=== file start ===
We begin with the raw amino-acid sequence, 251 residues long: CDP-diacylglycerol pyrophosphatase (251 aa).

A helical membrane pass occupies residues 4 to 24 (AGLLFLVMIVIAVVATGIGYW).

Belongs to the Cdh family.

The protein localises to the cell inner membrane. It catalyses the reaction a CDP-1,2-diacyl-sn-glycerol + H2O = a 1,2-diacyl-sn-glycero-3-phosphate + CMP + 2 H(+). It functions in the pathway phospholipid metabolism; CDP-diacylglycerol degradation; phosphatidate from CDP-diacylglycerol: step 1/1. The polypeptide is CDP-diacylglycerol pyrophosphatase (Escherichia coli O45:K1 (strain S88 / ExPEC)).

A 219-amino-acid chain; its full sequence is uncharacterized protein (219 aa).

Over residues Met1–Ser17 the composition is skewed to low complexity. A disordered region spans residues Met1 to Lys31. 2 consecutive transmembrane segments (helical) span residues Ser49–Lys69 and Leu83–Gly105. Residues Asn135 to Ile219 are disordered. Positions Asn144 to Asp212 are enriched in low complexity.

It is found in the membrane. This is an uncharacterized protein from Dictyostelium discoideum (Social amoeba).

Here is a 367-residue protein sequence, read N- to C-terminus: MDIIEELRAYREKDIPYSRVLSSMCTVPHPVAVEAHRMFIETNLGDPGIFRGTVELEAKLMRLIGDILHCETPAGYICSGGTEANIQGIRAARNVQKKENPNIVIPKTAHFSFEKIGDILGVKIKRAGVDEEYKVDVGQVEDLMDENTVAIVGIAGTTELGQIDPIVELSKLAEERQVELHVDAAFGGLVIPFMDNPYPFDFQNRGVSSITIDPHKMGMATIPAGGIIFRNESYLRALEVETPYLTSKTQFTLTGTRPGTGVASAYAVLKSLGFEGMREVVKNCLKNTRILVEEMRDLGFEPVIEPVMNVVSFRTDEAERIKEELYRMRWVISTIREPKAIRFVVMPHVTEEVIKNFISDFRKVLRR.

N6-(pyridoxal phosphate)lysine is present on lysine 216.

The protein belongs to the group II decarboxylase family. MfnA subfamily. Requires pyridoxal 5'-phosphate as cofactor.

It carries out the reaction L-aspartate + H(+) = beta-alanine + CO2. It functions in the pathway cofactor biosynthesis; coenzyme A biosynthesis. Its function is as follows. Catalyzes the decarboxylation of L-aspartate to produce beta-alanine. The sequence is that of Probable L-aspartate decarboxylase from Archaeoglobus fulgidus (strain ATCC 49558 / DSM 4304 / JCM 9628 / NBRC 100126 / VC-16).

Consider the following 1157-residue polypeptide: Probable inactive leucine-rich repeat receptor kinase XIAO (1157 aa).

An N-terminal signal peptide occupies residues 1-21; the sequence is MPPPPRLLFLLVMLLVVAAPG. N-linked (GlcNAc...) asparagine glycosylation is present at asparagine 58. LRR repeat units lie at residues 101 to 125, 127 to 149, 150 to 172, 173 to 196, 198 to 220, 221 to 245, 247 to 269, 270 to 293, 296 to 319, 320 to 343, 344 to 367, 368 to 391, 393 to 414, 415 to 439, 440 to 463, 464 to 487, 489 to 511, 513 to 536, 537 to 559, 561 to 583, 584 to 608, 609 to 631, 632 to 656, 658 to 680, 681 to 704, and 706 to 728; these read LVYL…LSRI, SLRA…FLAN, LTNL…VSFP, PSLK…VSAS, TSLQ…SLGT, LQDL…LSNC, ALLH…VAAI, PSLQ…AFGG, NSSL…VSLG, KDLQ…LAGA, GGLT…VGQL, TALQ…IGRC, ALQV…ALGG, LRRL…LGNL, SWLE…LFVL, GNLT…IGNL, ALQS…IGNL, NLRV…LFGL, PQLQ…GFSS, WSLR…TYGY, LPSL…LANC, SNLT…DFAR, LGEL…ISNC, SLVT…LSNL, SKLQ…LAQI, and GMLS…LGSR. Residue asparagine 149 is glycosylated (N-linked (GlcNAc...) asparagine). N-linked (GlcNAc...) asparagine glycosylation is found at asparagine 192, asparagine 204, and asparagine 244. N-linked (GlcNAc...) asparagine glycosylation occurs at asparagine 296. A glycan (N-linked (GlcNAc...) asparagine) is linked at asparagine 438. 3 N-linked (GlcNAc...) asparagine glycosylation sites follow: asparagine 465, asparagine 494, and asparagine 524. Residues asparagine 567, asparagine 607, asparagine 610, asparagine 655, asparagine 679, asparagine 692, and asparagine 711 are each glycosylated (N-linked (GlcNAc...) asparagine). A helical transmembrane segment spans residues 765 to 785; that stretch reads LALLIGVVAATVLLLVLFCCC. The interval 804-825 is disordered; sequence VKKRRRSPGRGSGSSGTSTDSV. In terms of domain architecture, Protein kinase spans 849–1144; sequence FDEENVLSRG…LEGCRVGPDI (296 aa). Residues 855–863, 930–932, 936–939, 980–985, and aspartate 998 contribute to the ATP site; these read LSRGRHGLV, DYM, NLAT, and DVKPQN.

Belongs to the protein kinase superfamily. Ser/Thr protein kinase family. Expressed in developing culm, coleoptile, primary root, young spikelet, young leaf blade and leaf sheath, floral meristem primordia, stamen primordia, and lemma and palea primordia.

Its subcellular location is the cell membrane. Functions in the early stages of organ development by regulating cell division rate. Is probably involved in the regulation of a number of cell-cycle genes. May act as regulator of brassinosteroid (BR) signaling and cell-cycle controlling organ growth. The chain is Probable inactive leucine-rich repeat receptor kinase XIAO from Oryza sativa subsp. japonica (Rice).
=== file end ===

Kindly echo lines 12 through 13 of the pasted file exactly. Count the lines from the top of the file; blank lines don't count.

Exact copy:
Consider the following 1157-residue polypeptide: Probable inactive leucine-rich repeat receptor kinase XIAO (1157 aa).

An N-terminal signal peptide occupies residues 1-21; the sequence is MPPPPRLLFLLVMLLVVAAPG. N-linked (GlcNAc...) asparagine glycosylation is present at asparagine 58. LRR repeat units lie at residues 101 to 125, 127 to 149, 150 to 172, 173 to 196, 198 to 220, 221 to 245, 247 to 269, 270 to 293, 296 to 319, 320 to 343, 344 to 367, 368 to 391, 393 to 414, 415 to 439, 440 to 463, 464 to 487, 489 to 511, 513 to 536, 537 to 559, 561 to 583, 584 to 608, 609 to 631, 632 to 656, 658 to 680, 681 to 704, and 706 to 728; these read LVYL…LSRI, SLRA…FLAN, LTNL…VSFP, PSLK…VSAS, TSLQ…SLGT, LQDL…LSNC, ALLH…VAAI, PSLQ…AFGG, NSSL…VSLG, KDLQ…LAGA, GGLT…VGQL, TALQ…IGRC, ALQV…ALGG, LRRL…LGNL, SWLE…LFVL, GNLT…IGNL, ALQS…IGNL, NLRV…LFGL, PQLQ…GFSS, WSLR…TYGY, LPSL…LANC, SNLT…DFAR, LGEL…ISNC, SLVT…LSNL, SKLQ…LAQI, and GMLS…LGSR. Residue asparagine 149 is glycosylated (N-linked (GlcNAc...) asparagine). N-linked (GlcNAc...) asparagine glycosylation is found at asparagine 192, asparagine 204, and asparagine 244. N-linked (GlcNAc...) asparagine glycosylation occurs at asparagine 296. A glycan (N-linked (GlcNAc...) asparagine) is linked at asparagine 438. 3 N-linked (GlcNAc...) asparagine glycosylation sites follow: asparagine 465, asparagine 494, and asparagine 524. Residues asparagine 567, asparagine 607, asparagine 610, asparagine 655, asparagine 679, asparagine 692, and asparagine 711 are each glycosylated (N-linked (GlcNAc...) asparagine). A helical transmembrane segment spans residues 765 to 785; that stretch reads LALLIGVVAATVLLLVLFCCC. The interval 804-825 is disordered; sequence VKKRRRSPGRGSGSSGTSTDSV. In terms of domain architecture, Protein kinase spans 849–1144; sequence FDEENVLSRG…LEGCRVGPDI (296 aa). Residues 855–863, 930–932, 936–939, 980–985, and aspartate 998 contribute to the ATP site; these read LSRGRHGLV, DYM, NLAT, and DVKPQN.